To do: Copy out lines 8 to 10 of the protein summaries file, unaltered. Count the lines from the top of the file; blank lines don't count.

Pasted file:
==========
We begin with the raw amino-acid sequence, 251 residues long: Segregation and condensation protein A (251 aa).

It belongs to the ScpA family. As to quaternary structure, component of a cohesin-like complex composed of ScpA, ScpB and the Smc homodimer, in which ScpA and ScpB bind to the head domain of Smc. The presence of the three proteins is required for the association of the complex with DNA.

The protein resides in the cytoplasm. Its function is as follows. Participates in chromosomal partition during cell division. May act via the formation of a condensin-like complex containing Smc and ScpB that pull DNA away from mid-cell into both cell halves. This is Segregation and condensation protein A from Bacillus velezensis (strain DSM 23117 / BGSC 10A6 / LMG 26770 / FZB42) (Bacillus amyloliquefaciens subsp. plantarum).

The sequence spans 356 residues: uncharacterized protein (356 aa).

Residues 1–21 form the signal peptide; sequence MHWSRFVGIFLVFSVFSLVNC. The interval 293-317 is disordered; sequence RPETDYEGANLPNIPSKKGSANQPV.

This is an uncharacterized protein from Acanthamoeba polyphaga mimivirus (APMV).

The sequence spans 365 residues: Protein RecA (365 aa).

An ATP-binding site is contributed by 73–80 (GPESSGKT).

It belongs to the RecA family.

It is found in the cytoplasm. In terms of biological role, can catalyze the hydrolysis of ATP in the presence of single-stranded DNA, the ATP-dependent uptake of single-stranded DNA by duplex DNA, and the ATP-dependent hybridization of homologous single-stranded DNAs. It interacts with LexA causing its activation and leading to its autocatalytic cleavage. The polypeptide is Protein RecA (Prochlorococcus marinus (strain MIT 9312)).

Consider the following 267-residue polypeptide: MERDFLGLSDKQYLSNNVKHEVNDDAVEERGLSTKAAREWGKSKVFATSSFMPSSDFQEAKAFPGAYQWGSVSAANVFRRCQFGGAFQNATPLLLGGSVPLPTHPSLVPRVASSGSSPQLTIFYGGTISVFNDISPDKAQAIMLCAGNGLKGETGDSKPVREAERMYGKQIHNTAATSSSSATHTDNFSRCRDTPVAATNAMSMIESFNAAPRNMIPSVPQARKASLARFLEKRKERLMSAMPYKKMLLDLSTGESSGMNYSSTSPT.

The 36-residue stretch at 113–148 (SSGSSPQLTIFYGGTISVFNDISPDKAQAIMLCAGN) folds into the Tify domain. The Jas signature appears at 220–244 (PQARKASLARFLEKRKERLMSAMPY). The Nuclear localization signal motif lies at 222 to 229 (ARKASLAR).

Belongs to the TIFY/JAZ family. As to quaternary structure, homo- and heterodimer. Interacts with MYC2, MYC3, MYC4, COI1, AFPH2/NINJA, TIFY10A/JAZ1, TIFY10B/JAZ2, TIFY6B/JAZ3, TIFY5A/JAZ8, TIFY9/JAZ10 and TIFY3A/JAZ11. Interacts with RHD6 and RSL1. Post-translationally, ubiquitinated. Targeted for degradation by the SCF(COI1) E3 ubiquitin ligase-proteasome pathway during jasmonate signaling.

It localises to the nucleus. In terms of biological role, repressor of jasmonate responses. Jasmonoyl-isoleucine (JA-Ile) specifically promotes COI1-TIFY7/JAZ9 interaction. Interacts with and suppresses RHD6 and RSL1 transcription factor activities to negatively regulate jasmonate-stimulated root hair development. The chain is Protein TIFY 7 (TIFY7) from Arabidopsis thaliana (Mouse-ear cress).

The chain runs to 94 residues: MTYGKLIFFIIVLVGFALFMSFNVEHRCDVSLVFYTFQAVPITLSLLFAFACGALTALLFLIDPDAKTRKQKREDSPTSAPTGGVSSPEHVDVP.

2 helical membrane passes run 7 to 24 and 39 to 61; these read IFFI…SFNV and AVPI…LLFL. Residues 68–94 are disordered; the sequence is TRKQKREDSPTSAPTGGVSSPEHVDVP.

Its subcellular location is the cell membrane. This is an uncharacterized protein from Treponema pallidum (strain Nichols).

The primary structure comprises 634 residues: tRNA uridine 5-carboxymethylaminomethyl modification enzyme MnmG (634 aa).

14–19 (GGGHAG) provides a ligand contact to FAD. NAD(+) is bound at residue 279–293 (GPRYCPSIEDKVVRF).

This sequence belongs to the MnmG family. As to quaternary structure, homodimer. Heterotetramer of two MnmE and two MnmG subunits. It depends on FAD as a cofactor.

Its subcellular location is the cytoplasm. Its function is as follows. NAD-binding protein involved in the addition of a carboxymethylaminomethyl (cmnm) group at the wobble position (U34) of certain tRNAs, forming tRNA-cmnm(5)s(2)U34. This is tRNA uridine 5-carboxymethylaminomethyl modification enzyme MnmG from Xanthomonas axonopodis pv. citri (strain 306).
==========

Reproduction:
An ATP-binding site is contributed by 73–80 (GPESSGKT).

It belongs to the RecA family.

It is found in the cytoplasm. In terms of biological role, can catalyze the hydrolysis of ATP in the presence of single-stranded DNA, the ATP-dependent uptake of single-stranded DNA by duplex DNA, and the ATP-dependent hybridization of homologous single-stranded DNAs. It interacts with LexA causing its activation and leading to its autocatalytic cleavage. The polypeptide is Protein RecA (Prochlorococcus marinus (strain MIT 9312)).